Licensing rules vary by vendor, so it’s a good idea to compile a full software list and review it with licensing vendors to be sure you’re in compliance.
Safety isn't free. Don't assume you're covered with your licensing when you add a failover host or server. In fact, licensing rules vary widely by vendor, so we asked a specialist, Rob O'Shaughnessy, manager of software licensing at GreenPages, for the lowdown on what an organization needs for a disaster-recovery site.
VMware specifies that if you're using a primary and recovery site, you'll need to be licensed for Virtual Center Manager Server at both locations. You'll also need VMware Infrastructure licenses for any server hosting VMware ESX—whether it's running or powered down.
If you're also using the Site Recovery Manager, you'll need licenses for any direction you have failover. For example, if you're configured to fail over in a single direction only, you need Site Recovery licenses for the primary site. If configured for bidirectional failover, you need to license hosts at both sites.
Citrix Xen has the same rules as VMware around licensing hosts, hot or cold. One difference: Citrix licenses per server, regardless of CPUs, whereas VMware licenses are per CPU.
With Microsoft, not surprisingly, the picture gets a bit fuzzy. If you don't have Microsoft Software Assurance, you need licenses for every server you have running, even cold servers. However, if your organization has purchased Software Assurance, one benefit is complimentary cold backup server licenses for purposes of disaster recovery. Servers must be turned off and used only in the event of a disaster. This applies to all Microsoft products, but it requires that you carry Software Assurance on the OS, application, and those pesky CALs, which can kill a budget surplus faster than a bipartisan vote.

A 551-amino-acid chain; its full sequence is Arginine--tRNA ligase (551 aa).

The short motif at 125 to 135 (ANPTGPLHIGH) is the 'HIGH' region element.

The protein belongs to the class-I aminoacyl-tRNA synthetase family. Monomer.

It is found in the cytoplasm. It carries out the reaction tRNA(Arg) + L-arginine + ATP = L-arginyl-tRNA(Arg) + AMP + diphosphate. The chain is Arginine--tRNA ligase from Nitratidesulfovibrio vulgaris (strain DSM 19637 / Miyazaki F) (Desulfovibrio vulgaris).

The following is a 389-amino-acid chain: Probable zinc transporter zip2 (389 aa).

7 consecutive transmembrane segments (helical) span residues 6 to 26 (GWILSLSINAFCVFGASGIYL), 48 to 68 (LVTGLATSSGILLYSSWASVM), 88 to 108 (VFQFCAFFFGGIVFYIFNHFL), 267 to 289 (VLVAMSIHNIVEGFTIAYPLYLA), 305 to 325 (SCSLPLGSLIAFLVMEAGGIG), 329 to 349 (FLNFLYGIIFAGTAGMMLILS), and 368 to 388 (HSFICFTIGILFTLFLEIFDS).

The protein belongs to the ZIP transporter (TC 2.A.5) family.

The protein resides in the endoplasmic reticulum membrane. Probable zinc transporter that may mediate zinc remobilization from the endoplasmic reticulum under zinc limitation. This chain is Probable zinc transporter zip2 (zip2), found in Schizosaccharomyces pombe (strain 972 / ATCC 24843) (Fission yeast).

As you move up the application stack, things get trickier. For example, you can have an Oracle Enterprise server license running on a failover server, but only if it accesses the same databases as the production server and is never on for more than 10 days—we kid you not.
As part of a DR plan, we highly recommend compiling a full software list and reviewing it with licensing vendors to ensure that you're compliant and not paying for licenses you don't need.
Google in the Enterprise SurveyThere's no doubt Google has made headway into businesses: Just 28 percent discourage or ban use of its productivity products, and 69 percent cite Google Apps' good or excellent mobility. But progress could still stall: 59 percent of nonusers distrust the security of Google's cloud. Its data privacy is an open question, and 37 percent worry about integration.
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